It was also not clear from my last contribution that whilst the restoration on the 18 Matthewson shooters was undertaken by Fred Bolland in 1946, not earlier, he had in fact bought out some of the surviving stock of Matthewson’s Automatic Sports Company in the 1920s as reported by Nic Costa. Also Nic was certainly well aware of Rowland, even if he did not write at length about him. Indeed, as he commented in a letter to me in 1986: “almost since the start of my interest in machines (in the early '70s) I’ve only had two names thrown at me by all and sundry - Matthewson and Rowland. According to popular consciousness they made almost all the old machines, and single-handedly pioneered the industry. Nobody else existed!”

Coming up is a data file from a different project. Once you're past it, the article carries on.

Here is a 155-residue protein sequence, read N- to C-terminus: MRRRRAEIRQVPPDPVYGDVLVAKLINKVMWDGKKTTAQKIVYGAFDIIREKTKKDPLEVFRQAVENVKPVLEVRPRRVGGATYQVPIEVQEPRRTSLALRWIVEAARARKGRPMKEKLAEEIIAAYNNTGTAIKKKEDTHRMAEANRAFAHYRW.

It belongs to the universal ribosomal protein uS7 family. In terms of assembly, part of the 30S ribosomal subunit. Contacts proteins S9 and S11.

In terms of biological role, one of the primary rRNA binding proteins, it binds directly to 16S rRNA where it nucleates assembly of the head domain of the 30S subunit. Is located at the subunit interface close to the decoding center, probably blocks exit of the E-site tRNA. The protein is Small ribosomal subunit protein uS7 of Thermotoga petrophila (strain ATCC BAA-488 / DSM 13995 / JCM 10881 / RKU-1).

Costa was concerned that there were many, many other British inventors and operators of coin operated machines that predated them in shooters, racers and other competitive games that deserved recognition and acknowledgement. I also neglected to mention that a two man Football Game that in a wooden case as shown both in the mechanism and design patents still exists in Australia. This however was not operated in Australia but brought here from England some years ago by a British coin op machine collector.
Due to the interest in the Matthewson and other early machines I hope to make a further contribution here soon. This will deal with the discovery in Adelaide in the early 1970s of the Holden collection of coin op machines and its subsequent dispersal, including their restoration and 2 subsequent auctions. These had belonged to an amusement machine operator and included the Mermaid Yacht Race and most of the other Matthewson cast iron machines that have survived in Australia.